Increasing numbers of British soldiers are being discharged after testing positive for drug use, local media reported on Monday.
The UK Ministry of Defense released data that showed 660 soldiers and reservists were discharged last year for testing positive in compulsory drugs tests, according to the Guardian.
This was an increase on the 630 discharges for the same reason in 2018, and 580 in 2017. So far this year, there have been 270 discharges, but testing numbers are down due to the pandemic.
Cocaine was the most popular drug, as it leaves the body within a few days. Cannabis and ecstasy were the next most popular drugs, with tests also picking up ketamine and steroids.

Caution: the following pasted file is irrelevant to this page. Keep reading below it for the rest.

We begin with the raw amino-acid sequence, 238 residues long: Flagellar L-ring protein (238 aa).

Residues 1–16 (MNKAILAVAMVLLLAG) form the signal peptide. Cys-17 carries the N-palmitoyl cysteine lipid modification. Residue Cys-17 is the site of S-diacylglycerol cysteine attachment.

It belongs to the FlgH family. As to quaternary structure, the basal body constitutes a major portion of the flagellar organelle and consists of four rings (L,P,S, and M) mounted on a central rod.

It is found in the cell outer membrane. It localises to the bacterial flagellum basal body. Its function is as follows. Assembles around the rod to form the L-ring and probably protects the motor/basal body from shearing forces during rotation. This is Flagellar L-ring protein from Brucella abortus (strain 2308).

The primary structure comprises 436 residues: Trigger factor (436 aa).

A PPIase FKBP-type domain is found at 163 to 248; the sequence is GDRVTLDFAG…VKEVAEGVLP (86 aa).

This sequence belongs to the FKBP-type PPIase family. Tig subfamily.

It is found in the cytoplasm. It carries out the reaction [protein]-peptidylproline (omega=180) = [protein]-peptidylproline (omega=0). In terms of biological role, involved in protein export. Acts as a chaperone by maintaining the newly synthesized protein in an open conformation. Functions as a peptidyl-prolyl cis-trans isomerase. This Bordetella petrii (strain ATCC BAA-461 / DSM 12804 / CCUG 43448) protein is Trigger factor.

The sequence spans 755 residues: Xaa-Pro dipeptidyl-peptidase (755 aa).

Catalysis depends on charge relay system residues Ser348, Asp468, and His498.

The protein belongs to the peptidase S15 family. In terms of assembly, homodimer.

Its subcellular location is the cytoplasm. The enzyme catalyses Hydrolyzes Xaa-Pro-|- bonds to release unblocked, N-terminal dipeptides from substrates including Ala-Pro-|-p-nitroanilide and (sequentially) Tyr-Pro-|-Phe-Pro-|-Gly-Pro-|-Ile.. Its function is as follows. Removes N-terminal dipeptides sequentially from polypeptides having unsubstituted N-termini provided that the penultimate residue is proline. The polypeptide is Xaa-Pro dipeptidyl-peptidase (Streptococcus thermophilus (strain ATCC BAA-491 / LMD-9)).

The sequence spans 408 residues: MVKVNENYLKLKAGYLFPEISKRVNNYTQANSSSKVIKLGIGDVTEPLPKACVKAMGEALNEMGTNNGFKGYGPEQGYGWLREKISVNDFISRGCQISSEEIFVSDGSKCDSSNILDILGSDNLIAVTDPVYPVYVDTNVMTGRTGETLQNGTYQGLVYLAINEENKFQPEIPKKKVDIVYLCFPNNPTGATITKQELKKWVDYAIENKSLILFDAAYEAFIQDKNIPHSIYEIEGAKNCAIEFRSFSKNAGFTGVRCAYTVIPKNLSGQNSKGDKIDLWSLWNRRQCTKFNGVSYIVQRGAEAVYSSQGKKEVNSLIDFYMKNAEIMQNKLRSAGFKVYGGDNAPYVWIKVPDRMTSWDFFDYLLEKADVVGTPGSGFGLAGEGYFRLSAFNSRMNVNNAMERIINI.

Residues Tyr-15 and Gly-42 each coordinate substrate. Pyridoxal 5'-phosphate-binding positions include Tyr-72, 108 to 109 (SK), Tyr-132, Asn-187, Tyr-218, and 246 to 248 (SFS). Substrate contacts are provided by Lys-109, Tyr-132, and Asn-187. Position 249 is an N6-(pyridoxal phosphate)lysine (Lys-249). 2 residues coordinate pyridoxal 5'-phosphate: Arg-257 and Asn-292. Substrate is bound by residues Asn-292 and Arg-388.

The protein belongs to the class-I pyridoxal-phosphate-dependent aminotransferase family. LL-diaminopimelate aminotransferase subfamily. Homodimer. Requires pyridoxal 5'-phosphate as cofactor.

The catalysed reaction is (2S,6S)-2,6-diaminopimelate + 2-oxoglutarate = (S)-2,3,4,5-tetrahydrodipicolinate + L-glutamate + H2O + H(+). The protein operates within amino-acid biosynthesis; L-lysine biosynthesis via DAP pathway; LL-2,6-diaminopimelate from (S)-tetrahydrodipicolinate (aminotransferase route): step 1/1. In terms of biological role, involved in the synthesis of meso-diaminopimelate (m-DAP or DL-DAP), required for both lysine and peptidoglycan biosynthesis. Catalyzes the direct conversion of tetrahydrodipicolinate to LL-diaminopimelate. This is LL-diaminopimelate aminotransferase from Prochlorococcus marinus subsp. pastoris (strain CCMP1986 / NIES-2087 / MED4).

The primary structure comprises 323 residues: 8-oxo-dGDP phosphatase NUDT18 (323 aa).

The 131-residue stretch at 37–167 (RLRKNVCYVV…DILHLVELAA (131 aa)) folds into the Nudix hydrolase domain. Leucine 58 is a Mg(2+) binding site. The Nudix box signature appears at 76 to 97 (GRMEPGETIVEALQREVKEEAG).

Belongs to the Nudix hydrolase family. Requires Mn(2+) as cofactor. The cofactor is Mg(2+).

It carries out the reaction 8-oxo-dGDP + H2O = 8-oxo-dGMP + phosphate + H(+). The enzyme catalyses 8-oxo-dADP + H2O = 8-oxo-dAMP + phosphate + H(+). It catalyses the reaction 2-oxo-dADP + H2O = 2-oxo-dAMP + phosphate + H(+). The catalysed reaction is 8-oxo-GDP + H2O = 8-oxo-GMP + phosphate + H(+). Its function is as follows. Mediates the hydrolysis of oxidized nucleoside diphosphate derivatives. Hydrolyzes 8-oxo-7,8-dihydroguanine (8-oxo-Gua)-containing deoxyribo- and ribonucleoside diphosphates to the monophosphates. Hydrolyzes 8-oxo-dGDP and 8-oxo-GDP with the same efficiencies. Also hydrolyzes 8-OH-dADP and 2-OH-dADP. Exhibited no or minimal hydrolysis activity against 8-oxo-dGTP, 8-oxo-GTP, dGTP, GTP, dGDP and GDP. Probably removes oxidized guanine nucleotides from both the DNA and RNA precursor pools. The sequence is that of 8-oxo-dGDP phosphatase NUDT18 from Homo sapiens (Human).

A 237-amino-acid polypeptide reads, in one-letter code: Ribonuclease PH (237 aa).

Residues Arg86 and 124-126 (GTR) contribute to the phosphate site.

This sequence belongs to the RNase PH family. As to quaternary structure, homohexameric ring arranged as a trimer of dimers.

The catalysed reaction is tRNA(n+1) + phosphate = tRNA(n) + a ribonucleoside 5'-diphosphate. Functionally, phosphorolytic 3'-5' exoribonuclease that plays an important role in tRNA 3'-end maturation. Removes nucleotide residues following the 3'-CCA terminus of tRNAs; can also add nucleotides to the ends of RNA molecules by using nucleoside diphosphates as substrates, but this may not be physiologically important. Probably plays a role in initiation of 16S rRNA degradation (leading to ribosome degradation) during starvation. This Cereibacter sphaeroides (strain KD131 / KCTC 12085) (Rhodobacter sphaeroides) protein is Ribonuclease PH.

Drug use is on the increase among young British adults in general, partly explaining the phenomenon in the military.
Former Defense Secretary Gavin Williamson introduced a zero-tolerance approach to drug use in 2018, saying it was the only way to keep standards high.
Ben Wallace, the current defence secretary, walked back the line to an extent, saying some people were “young and irresponsible,” and that senior officers should be able to decide if those who test positive for drug use should be discharged.
“The army does not tolerate drug abuse within its ranks as it is incompatible with military service and operational effectiveness. Army personnel caught taking drugs can expect to be discharged,” the Guardian quoted an army spokesman as saying.
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